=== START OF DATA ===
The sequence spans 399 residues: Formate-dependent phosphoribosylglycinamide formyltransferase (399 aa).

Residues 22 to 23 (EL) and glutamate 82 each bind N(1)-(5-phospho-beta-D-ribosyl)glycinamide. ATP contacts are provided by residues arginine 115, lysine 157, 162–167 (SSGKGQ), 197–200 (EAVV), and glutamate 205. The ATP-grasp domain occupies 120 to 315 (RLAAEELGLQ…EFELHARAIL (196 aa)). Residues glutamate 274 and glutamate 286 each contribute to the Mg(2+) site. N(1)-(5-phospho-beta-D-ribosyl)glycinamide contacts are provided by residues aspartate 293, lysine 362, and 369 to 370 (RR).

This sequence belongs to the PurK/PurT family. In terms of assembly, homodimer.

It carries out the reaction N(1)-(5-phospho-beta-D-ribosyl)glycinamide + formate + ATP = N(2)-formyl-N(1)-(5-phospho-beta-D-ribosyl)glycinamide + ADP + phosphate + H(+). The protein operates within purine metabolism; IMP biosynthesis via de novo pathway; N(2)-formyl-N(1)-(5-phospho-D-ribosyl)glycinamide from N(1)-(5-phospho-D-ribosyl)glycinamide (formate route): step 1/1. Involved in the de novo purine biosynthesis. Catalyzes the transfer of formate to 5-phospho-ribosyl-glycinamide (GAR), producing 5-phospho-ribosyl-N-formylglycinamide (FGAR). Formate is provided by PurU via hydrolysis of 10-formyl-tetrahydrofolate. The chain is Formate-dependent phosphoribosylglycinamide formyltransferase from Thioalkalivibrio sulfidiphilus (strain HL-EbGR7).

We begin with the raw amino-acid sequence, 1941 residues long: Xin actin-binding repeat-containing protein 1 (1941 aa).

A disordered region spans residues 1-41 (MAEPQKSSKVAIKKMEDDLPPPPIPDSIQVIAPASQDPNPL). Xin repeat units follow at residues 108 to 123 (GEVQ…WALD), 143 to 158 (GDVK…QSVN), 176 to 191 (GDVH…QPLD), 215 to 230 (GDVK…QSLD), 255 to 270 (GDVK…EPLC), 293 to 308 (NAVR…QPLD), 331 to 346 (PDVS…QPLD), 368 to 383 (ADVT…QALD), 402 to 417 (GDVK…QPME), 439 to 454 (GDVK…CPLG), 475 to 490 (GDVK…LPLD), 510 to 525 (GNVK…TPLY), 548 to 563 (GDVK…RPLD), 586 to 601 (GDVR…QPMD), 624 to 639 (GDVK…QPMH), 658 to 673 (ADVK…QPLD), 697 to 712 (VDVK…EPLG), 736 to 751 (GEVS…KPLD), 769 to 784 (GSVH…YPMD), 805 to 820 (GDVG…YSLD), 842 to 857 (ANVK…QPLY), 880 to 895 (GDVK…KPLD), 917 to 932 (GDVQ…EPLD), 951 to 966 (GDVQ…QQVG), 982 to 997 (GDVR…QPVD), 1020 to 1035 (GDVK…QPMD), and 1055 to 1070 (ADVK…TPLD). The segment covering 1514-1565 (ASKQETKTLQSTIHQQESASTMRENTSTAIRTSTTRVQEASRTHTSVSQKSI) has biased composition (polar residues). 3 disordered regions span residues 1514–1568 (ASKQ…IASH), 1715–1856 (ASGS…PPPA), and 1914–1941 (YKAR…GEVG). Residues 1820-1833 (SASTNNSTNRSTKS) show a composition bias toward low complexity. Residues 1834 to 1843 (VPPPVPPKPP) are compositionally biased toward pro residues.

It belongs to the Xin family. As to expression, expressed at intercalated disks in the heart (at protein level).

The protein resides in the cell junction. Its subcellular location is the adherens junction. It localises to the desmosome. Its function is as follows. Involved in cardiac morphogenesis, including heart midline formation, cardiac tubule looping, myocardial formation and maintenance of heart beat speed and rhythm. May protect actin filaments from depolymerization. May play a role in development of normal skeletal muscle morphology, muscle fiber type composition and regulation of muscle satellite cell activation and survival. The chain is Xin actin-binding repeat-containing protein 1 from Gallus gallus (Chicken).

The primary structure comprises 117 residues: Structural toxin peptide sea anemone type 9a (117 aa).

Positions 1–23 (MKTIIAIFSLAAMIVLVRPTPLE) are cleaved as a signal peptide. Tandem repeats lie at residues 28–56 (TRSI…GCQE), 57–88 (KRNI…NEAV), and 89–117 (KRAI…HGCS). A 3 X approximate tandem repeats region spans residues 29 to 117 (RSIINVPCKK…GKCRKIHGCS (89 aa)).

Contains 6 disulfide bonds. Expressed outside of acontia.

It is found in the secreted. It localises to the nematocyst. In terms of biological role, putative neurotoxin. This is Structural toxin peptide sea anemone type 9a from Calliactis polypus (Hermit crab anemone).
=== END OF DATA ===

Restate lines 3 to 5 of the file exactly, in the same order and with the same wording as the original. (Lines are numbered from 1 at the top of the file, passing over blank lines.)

This sequence belongs to the PurK/PurT family. In terms of assembly, homodimer.

It carries out the reaction N(1)-(5-phospho-beta-D-ribosyl)glycinamide + formate + ATP = N(2)-formyl-N(1)-(5-phospho-beta-D-ribosyl)glycinamide + ADP + phosphate + H(+). The protein operates within purine metabolism; IMP biosynthesis via de novo pathway; N(2)-formyl-N(1)-(5-phospho-D-ribosyl)glycinamide from N(1)-(5-phospho-D-ribosyl)glycinamide (formate route): step 1/1. Involved in the de novo purine biosynthesis. Catalyzes the transfer of formate to 5-phospho-ribosyl-glycinamide (GAR), producing 5-phospho-ribosyl-N-formylglycinamide (FGAR). Formate is provided by PurU via hydrolysis of 10-formyl-tetrahydrofolate. The chain is Formate-dependent phosphoribosylglycinamide formyltransferase from Thioalkalivibrio sulfidiphilus (strain HL-EbGR7).

We begin with the raw amino-acid sequence, 1941 residues long: Xin actin-binding repeat-containing protein 1 (1941 aa).